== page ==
He was a devoted Bolshevik who was exile to in Siberia after being arrested for his action in a Marxist group. Lenin remained outside Russia, with his wife Nadezhda Krupskaya, a fellow revolutionist, and organizing strikes until the revolution in 1917. The Mensheviks, believed the party should be a mass organization which all workers could join. This mass party would grow until it eventually took power. Among these the Mensheviks was Lev Bronstein, better known as Trotsky. Trotsky was a kulack, a rich peasant. Like Lenin he also fell in love with a fellow revolutionist.
He was sent to exile for writing revolutionary pamphlets and leading strikes. Later on, he became the Menshevik chairman after coming back from exile in February of 1905. When the revolution collapsed he was once again arrested, but escaped and fled to America. In 1905, a petition of the workers and residents of St. Petersburg was submitted to Czar Nicholas II. A large group had formed in front of his palace and claimed that they would let themselves be shot if the demands of the people were not met, saying, we do not regret this sacrifice.
We are glad to make it. Among the demands were: The immediate release of all who have suffered for religious, political, striking and peasant disorders. Universal education financed by the state. The guarantee of the rule of law. Equality of everyone. Separation of church and state. The abolition of indirect taxation. The abolition of redemption payments and the gradual transfer of land to the people. Abolition of the institution of factory inspectors. Immediate freedom for consumer and trade unions. Immediate introduction of a minimum wage.
Immediate participation of the working classes in the drafting of a bill for state insurance of workers. The Czar responded by granting the population the freedom of speech, assembly and association, starting the Duma and the security that no law can be changed without the sanction of the state Duma. Unfortunately the set of three Dumas would not get anywhere at all, despite the efforts of Stolypin, who made great agricultural advances. On October 1916, a police report from Petrograd was released. The report states that military defeats helped the masses understand the problem of war.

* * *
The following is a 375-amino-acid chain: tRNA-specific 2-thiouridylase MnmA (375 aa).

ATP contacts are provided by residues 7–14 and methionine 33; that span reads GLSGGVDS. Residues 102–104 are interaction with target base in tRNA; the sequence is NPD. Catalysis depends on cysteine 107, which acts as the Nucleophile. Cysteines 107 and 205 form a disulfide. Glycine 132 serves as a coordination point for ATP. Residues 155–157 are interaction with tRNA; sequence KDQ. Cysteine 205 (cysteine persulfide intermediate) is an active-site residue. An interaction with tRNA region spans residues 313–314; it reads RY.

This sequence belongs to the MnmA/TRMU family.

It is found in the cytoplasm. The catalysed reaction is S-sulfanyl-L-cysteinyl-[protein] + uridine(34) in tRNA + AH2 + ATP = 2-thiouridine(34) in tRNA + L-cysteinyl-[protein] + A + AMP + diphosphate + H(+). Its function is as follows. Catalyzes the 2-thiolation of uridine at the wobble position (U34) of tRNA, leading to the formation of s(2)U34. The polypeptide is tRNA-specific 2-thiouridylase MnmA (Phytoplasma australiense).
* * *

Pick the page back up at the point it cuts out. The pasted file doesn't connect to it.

An unfair foodstuffs distribution, a rapid increase in living costs and a lack of supplies are factors that show the state is neglecting what is happening in Russia. Everyday life has become impossible and everywhere there are feelings of hostility. When the revolution took place in November 1917, the Czar had lost the support of his police, as they did not fire upon the crowds, as they did before. The people were just fed up and would not stand for what was happening in their country anymore. After rereading all the information I used to write this report I came to the conclusion that the revolution of 1917 indeed was unavoidable.
Perhaps if Russia had gotten its 20 years of peace, as I notes before. Perhaps the Dumas would have worked out the way most people had hoped. The 20-year plan was interrupted by the war with the Japanese. This slowed down Russia development in every aspect. Then there was the First World War, which again slowed down Russian productivity and handicapped the whole country. Taking all the animosity the people felt towards the Czarist government I feel these events too were unavoidable. The Russian people had simply had enough and decided to take control of their own country.